Classic Cantonese food
When entering Shang Palace (17 Ly Tu Truong, D1), the first impression is one of elegance. The dining area is formal, but lovely. While the restaurant is widely known for its dim sum, we visited to try some of their classic Cantonese dishes. Shang Palace’s executive chef, Kim An, hails from Malaysia and learned his craft in Kuala lumpur under the tutelage of a chef from Hong Kong. He explains that cuisine in China is as varied as the country itself. While Cantonese cooking is well-known around the world, it isn’t as spicy as others from China such as Szechuan or Hunan cooking. “Cantonese is much less strong, even a little bland for some people,” says Kim An. “But we get very creative with our ingredients and can prepare things in many different ways.”
We experienced a set menu prepared by Kim An that started off with steamed prawn dumplings (VND75,000 for four). Normally reserved for lunch, dim sum makes a tasty starter to whet the appetite. A limited selection of dim sum appetizers is available on the dinner menu ranging in price from VND60,000 to VND100,000. The seafood dumpling soup (VND75,000 each) came out next and was also delicious and light; both were served in modest portions. Hearty eaters might prefer to opt for an extra order of dim sum.
Our favorite dish, and the most interesting we encountered, was the mantis prawns in chili salt and pepper (market price). If you’ve never seen one before I recommend you see the live ones in the tank. Their appearance is hideous to the point of looking alien. But looks, as they often can be, were deceiving. Once boiled and separated from their shells, the prawns are deep fried in a light batter reminiscent of tempura. Laid back in the shell they were served with a layer of chili salt and pepper. “They’re babies, even at 300g!” Kim An jokes. For the uninitiated, mantis prawns yield very sweet, tender meat. They do distinguish themselves in taste from their famous cousins, the tiger prawns.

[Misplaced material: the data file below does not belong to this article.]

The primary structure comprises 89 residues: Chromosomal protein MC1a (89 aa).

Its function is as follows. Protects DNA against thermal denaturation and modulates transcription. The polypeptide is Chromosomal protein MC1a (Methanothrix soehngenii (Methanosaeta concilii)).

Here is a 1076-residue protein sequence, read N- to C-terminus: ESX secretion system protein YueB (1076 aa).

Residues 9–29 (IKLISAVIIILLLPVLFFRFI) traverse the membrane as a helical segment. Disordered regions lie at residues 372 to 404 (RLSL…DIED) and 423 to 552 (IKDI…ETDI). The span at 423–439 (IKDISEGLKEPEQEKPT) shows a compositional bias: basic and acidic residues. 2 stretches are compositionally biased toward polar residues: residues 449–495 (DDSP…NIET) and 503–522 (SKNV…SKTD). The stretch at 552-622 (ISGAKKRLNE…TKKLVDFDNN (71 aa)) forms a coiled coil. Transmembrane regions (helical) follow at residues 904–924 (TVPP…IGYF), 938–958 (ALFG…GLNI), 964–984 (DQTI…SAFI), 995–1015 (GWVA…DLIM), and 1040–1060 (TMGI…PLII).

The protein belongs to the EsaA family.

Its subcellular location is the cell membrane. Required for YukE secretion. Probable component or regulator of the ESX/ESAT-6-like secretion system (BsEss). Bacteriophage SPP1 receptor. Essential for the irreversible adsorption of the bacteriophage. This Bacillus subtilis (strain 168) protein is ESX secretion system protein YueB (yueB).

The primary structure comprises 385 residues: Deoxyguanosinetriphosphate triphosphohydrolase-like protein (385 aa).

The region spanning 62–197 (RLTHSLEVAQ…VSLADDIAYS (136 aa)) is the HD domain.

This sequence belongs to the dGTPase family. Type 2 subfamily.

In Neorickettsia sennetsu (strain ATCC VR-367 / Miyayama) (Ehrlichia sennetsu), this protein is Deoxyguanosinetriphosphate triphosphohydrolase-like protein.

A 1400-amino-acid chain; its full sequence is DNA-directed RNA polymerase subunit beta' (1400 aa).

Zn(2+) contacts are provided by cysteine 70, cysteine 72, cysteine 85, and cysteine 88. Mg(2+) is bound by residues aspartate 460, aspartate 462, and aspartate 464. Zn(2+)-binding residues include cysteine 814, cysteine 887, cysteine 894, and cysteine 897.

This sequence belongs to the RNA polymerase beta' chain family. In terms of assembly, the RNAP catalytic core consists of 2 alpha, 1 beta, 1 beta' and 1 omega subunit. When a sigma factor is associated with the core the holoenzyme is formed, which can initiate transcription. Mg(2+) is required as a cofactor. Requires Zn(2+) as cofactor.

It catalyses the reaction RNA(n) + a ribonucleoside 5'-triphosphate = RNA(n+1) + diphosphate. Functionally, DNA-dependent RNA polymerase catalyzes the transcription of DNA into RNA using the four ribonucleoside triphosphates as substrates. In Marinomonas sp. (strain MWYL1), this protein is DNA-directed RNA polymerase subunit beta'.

For the main course the chef served us seafood noodles (VND250,000). imported from Hong Kong, the egg noodles are boiled, strained, and then pan-fried leaving them crunchy on the outside yet tender on the inside. The texture was not altogether different from cake. They received a generous coating of brown gravy along with bok choy, prawns, mushrooms, squid, and scallops. Definitely the heartiest of those we saw, this selection is plenty to share with another, perhaps for three depending on the size of the meal.
To finish up the meal, Kim An prepared chilled cream of mango with ice cream (VND90,000). The mangoes were from Thailand, and thus much sweeter than the native variety here in Vietnam. The vanilla ice cream was from New Zealand and was coated with poppy seeds, which was an interesting twist. Chopped strawberries finished the dessert off with a pleasant, tart flavor.
Cantonese cooking is a departure from many of the spicy cuisines China has to offer. While there are many wonderful dishes to try, it’s helpful to request recommendations from the chef, and even to ask him to prepare his favorites.
Images provided by Shang Palace